- Hand Placement/Grip: Grip the bar as close to your shoulders as your flexibility will allow. Moving your hands out wider, further from your shoulders will reduce tension on your shoulders and elbows. If you lack flexibility this can alleviate some strain but it will also loosen your upper back, reducing your stability. Conversely, bringing your hands in will tighten your upper back, increasing your stability.
- Foot Placement: Once set up, your feet should be set at least hip width apart and no wider than shoulder width. Point your toes forward or just slightly out. Your stance for high bar squats should be close to your conventional deadlift stance than your power squat stance.
- Step under the bar using the hand and bar placement as discussed above. To unrack the bar, your feet should be hip width apart, with your toes pointed forward (see the first frame of the walkout diagram below).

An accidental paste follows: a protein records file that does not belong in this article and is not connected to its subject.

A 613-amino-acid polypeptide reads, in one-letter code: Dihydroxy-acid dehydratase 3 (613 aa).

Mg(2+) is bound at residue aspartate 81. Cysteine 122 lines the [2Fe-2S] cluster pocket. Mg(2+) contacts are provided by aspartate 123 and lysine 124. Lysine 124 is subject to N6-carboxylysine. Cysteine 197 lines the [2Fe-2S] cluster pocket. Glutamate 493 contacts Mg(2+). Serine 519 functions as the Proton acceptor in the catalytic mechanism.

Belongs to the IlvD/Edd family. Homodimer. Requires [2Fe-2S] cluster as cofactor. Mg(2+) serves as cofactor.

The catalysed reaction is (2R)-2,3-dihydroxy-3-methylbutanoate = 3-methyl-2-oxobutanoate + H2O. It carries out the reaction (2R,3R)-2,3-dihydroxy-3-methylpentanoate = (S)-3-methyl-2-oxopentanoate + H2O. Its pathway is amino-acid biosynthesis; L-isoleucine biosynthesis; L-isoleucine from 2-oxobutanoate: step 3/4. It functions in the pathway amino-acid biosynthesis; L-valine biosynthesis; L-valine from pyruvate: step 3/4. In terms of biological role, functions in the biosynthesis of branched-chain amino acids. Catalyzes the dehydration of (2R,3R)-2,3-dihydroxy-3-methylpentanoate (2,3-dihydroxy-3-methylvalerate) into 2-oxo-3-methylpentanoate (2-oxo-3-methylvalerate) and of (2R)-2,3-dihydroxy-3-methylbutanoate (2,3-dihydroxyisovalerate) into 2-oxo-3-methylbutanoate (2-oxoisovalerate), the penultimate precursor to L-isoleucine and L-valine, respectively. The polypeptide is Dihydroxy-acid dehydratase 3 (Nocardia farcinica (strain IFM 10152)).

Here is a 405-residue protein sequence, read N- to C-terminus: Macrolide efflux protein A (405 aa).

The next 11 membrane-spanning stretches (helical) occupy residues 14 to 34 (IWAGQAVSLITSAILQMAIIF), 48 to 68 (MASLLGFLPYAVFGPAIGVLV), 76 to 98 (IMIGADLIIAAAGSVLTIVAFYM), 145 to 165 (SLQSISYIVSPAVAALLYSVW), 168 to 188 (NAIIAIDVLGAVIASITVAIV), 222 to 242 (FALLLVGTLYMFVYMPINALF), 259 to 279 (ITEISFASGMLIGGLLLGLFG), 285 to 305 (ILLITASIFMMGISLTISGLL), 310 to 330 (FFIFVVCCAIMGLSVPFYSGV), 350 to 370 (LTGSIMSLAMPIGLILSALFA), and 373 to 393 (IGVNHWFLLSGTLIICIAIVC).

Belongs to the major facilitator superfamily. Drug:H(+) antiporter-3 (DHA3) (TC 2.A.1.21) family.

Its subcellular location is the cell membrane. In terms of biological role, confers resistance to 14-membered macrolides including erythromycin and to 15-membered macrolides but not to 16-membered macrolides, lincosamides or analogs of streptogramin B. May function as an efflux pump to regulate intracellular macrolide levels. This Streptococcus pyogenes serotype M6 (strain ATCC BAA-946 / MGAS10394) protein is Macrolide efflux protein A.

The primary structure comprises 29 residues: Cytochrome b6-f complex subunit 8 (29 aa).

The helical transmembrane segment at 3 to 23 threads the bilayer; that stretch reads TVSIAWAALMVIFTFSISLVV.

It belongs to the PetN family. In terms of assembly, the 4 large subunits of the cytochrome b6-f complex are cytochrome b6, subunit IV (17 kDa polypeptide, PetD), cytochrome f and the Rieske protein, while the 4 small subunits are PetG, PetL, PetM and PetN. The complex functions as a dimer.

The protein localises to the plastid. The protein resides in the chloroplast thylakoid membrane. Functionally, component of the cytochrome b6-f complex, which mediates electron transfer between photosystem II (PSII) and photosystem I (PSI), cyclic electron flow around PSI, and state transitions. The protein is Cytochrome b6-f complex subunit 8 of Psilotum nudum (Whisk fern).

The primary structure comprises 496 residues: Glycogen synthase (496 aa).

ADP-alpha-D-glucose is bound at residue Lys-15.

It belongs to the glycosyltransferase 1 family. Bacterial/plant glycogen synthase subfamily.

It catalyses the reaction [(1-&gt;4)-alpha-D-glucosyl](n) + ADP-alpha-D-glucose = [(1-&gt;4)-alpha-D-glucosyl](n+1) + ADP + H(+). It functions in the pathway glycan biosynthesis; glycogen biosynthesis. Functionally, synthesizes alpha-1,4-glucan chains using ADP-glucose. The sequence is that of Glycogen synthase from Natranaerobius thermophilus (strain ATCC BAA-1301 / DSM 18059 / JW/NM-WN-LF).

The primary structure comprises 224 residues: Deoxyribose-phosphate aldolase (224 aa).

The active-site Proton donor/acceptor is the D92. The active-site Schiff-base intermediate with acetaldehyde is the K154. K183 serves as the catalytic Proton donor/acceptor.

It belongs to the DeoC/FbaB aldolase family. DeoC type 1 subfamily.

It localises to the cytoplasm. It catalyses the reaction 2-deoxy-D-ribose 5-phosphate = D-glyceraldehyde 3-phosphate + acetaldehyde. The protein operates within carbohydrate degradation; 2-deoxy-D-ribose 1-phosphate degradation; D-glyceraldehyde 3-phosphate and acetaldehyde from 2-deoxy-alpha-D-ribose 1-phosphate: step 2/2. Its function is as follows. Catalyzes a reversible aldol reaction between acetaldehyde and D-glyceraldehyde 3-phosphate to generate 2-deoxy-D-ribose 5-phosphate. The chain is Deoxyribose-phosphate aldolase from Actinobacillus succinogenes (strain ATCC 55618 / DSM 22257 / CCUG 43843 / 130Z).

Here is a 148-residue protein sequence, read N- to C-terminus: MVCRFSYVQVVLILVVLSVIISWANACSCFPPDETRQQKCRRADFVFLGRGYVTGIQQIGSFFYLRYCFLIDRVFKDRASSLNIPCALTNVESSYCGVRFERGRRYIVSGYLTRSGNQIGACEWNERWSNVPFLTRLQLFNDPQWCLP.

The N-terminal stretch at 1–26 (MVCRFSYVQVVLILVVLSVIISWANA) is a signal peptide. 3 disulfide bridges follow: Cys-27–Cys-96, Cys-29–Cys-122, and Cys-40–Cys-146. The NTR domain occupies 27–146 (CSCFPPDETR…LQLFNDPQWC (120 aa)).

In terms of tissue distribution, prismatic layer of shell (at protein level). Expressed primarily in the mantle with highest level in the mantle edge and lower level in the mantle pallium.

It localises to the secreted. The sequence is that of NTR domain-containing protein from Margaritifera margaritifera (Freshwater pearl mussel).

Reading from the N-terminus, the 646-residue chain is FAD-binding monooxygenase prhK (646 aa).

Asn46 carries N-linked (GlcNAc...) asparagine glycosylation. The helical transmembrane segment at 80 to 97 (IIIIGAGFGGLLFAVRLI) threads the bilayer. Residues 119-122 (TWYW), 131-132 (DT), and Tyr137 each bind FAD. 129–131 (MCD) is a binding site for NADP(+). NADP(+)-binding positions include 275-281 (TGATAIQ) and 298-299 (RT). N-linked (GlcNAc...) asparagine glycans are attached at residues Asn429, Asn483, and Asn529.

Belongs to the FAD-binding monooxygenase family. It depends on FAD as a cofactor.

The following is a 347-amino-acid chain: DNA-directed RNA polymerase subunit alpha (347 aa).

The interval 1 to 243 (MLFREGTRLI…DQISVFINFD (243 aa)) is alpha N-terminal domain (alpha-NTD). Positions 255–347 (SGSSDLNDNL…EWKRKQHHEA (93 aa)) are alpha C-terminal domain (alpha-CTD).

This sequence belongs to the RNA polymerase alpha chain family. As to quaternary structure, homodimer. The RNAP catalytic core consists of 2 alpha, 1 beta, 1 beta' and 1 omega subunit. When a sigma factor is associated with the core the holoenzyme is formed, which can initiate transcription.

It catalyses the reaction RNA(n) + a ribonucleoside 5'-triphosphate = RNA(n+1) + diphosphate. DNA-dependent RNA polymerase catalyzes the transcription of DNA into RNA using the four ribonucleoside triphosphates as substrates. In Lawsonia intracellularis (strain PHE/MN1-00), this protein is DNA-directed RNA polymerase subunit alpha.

- Take a deep breath, filling your lungs and abdomen completely with air. Drive the air down and tighten your core, blocking to create intra-abdominal pressure and stabilize your spine.
- Rotating your torso as a solid unit, drive your hips forward under the bar. Lift the bar straight up out of the rack using strong leg/quad drive – the bar should pop right out of the rack. Let the bar settle before walking out.
- Watch your feet as you walk out, to ensure correct placement. Take two short, quick steps back from the rack to set up, as shown below.
- When ready to squat, take another deep breath into your lungs and abdomen and block again, tightening your core and holding the air in.
- Sit down into the squat as if sitting into a chair. Keep your head and chest up as you descend and your back flat throughout entire lift. Because of the narrow stance, your knees may drift forward, but should not extend forward beyond your toes.
- Depth: Squat as deeply as you can while maintaining good form – head and chest up, back flat. At a minimum you should squat 1-2” below parallel.
- Drive the weight back up to the starting position. Begin to exhale once you pass the sticking point and continue breathing out as the lift completes.
- Complete the lift by locking out your knees, squeezing your glutes to drive your hips forward and bringing your back fully erect.